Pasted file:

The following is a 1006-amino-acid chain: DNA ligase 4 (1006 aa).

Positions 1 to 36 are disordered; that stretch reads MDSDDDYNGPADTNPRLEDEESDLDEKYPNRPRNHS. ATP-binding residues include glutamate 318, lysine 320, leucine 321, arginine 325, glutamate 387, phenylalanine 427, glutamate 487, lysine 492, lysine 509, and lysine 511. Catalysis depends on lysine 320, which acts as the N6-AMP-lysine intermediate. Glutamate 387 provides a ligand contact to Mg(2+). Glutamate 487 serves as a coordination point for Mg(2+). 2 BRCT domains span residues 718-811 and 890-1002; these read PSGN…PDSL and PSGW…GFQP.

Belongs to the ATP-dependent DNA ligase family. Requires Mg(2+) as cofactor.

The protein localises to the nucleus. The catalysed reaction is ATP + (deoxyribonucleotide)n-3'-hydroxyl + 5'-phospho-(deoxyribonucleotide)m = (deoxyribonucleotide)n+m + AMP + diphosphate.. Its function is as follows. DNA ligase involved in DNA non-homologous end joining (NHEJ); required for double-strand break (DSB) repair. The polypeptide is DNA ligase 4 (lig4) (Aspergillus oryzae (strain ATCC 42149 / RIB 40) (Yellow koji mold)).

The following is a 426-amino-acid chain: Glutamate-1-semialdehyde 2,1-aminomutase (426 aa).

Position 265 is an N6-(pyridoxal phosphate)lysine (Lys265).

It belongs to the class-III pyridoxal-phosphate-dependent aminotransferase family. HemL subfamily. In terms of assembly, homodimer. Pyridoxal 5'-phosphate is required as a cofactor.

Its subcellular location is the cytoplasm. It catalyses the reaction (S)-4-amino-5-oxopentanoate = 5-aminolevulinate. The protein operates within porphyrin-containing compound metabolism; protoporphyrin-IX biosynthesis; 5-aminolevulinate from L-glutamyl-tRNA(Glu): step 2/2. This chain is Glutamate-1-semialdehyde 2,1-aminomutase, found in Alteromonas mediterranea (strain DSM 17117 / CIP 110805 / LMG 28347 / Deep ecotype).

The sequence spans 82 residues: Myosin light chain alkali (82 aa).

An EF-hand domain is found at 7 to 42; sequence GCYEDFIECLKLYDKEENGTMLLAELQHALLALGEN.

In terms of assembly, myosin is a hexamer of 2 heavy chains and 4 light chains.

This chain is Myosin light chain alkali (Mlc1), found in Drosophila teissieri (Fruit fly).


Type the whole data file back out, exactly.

The following is a 1006-amino-acid chain: DNA ligase 4 (1006 aa).

Positions 1 to 36 are disordered; that stretch reads MDSDDDYNGPADTNPRLEDEESDLDEKYPNRPRNHS. ATP-binding residues include glutamate 318, lysine 320, leucine 321, arginine 325, glutamate 387, phenylalanine 427, glutamate 487, lysine 492, lysine 509, and lysine 511. Catalysis depends on lysine 320, which acts as the N6-AMP-lysine intermediate. Glutamate 387 provides a ligand contact to Mg(2+). Glutamate 487 serves as a coordination point for Mg(2+). 2 BRCT domains span residues 718-811 and 890-1002; these read PSGN…PDSL and PSGW…GFQP.

Belongs to the ATP-dependent DNA ligase family. Requires Mg(2+) as cofactor.

The protein localises to the nucleus. The catalysed reaction is ATP + (deoxyribonucleotide)n-3'-hydroxyl + 5'-phospho-(deoxyribonucleotide)m = (deoxyribonucleotide)n+m + AMP + diphosphate.. Its function is as follows. DNA ligase involved in DNA non-homologous end joining (NHEJ); required for double-strand break (DSB) repair. The polypeptide is DNA ligase 4 (lig4) (Aspergillus oryzae (strain ATCC 42149 / RIB 40) (Yellow koji mold)).

The following is a 426-amino-acid chain: Glutamate-1-semialdehyde 2,1-aminomutase (426 aa).

Position 265 is an N6-(pyridoxal phosphate)lysine (Lys265).

It belongs to the class-III pyridoxal-phosphate-dependent aminotransferase family. HemL subfamily. In terms of assembly, homodimer. Pyridoxal 5'-phosphate is required as a cofactor.

Its subcellular location is the cytoplasm. It catalyses the reaction (S)-4-amino-5-oxopentanoate = 5-aminolevulinate. The protein operates within porphyrin-containing compound metabolism; protoporphyrin-IX biosynthesis; 5-aminolevulinate from L-glutamyl-tRNA(Glu): step 2/2. This chain is Glutamate-1-semialdehyde 2,1-aminomutase, found in Alteromonas mediterranea (strain DSM 17117 / CIP 110805 / LMG 28347 / Deep ecotype).

The sequence spans 82 residues: Myosin light chain alkali (82 aa).

An EF-hand domain is found at 7 to 42; sequence GCYEDFIECLKLYDKEENGTMLLAELQHALLALGEN.

In terms of assembly, myosin is a hexamer of 2 heavy chains and 4 light chains.

This chain is Myosin light chain alkali (Mlc1), found in Drosophila teissieri (Fruit fly).